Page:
I do not think that B is sufficient. Suppose d is 0.25. If rounded to the nearest integer, it will become 1. And if d=0.65, then also it will become 1 when rounded to the nearest integer.

Or, should I take 0 (zero) as the nearest integer to 0.25? Could you please point out the mistake I am probably making?
1) Zero is an integer. That's probably the misconception you suffering from

2) When rounding to the nearest nth digit, the process is as follows:

a. Go to the digit you're rounding to. In our case, the units' digit of 0.25 is '0'.

b. Look at the next digit to the right.

If the next digit is 0-4, round down: Erase all digits from the right digit onwards, inclusive. Leave the nth digit as is.
If the next digit is 5-9, round up: Erase all digits from the right digit onwards, inclusive. Add 1 to the nth digit.

thus, for 0.25 rounded to the nearest unit, we go to the units digits '0', and look at the next digit on the right, which is 2. Since 2 is in the 0-4 range, we round down: delete the 2 and the 5, leaving 0.0.

For 0.65 rounded to the nearest unit, we go to the units digit '0' and look at the next digit on the right, which is 6. Since 6 is in the 5-9 range, we round up: delete the 6 and the 5, and add one to the 0 to get 1.

Another example: what is 4.356 rounded to the nearest tenth?
Go to the tenths digit "3", and look at the next digit to the right: a "5".
Since 5 is in the 5-9 range, round up: delete the 5 and the 6, and add 1 to the "3" to get 4.4
.

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sandysai Junior | Next Rank: 30 Posts Default Avatar
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Post Sat Aug 18, 2012 10:55 pm
I have a doubt regarding second choice. In case B "When d is rounded to the nearest integer, the result is 1."

Eg : i consider example 0.49 ( rounded to nearest interger is 1 right ) , But in reality 0.49 < 0.5 .On other hand if i consider 0.51 or above the solution is satisfied . so how is B sufficient. what am i missing here.

please assist .

Thanks
Sandhya

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sandysai Junior | Next Rank: 30 Posts Default Avatar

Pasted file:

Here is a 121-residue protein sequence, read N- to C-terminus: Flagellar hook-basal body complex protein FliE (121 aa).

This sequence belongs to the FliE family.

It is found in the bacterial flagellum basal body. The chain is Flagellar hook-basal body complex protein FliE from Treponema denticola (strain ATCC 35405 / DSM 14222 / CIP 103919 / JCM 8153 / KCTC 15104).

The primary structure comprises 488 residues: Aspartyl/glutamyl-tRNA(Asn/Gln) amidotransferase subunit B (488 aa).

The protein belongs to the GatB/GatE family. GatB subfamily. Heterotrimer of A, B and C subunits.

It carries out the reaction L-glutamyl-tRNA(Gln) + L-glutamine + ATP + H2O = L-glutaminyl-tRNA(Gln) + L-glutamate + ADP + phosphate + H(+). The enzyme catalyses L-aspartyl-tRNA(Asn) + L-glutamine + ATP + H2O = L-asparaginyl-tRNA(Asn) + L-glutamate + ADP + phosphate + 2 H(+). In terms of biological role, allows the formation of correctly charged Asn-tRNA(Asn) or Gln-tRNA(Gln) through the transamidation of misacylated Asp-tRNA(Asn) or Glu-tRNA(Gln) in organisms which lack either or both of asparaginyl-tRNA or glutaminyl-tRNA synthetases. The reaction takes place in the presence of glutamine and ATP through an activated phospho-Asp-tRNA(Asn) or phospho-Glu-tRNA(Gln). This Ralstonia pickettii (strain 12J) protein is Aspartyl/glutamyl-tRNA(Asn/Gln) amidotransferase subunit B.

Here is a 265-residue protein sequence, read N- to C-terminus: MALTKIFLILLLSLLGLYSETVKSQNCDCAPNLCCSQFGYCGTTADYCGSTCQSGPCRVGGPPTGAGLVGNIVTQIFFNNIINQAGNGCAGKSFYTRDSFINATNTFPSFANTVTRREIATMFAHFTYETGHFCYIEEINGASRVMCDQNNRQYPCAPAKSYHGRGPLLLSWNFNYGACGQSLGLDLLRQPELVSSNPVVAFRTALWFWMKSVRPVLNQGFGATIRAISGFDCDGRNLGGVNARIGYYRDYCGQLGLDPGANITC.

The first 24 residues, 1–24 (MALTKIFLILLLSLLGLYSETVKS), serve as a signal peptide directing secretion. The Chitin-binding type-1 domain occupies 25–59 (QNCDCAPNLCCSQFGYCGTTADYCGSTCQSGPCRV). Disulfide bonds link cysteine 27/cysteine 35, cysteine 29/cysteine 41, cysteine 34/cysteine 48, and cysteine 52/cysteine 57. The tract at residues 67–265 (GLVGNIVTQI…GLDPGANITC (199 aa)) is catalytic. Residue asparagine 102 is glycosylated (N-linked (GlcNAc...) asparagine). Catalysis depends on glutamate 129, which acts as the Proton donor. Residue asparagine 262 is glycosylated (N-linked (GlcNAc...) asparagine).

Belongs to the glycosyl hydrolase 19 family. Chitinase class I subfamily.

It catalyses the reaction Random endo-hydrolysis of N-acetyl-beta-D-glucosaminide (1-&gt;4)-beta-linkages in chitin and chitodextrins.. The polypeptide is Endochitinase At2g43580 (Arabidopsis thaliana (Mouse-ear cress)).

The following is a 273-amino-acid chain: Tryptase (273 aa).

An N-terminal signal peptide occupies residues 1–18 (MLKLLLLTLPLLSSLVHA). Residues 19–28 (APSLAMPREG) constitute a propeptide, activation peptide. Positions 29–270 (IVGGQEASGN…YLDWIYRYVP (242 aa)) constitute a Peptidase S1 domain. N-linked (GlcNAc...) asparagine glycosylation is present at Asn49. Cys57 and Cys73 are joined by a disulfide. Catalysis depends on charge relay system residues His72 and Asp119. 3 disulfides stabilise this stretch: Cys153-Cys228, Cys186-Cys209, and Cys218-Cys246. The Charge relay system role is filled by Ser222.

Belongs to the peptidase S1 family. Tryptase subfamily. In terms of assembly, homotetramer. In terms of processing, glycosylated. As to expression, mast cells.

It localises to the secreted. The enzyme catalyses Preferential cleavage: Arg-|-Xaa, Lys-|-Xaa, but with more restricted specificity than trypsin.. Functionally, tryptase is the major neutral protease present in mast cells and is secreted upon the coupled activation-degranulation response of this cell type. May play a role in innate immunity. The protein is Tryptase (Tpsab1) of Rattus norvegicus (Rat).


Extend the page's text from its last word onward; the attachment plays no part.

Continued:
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Post Sat Aug 18, 2012 10:56 pm
Hi All,
I have a doubt regarding second choice. In case B "When d is rounded to the nearest integer, the result is 1."

Eg : i consider example 0.49 ( rounded to nearest interger is 1 right ) , But in reality 0.49 < 0.5 .On other hand if i consider 0.51 or above the solution is satisfied . so how is B sufficient. what am i missing here.

please assist .

Thanks
Sandhya

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Post Wed Jul 30, 2014 10:06 pm
Hi Sandhya, just wondering if you got a response on your question. 0.49 would also round up to 1.

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Post Wed Jul 30, 2014 10:35 pm
Hi sakshi.m91,

When rounding, you have to look at the digit to the immediate right of what you're rounding to:

If the digit is…
0-4, then round down
5-9, then round up

eg. 2.3592

Rounded to the nearest integer, we have 2 (because "3" tells us to round down)
Rounded to the nearest tenth, we have 2.4 (because "5" tells us to round up)
Rounded to the nearest hundredth, we have 2.36 (because "9" tells us to round up)
Rounded to the nearest thousandth, we have 2.359 (because "2" tells us to round down)

So, 0.49 rounded to the nearest tenth would be 0.5 (because the "9" tells us to round up)
0.49 rounded to the nearest integer would be 0 (because the "4" tells us to round down)

GMAT assassins aren't born, they're made,
Rich

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Contact Rich at Rich.C@empowergmat.com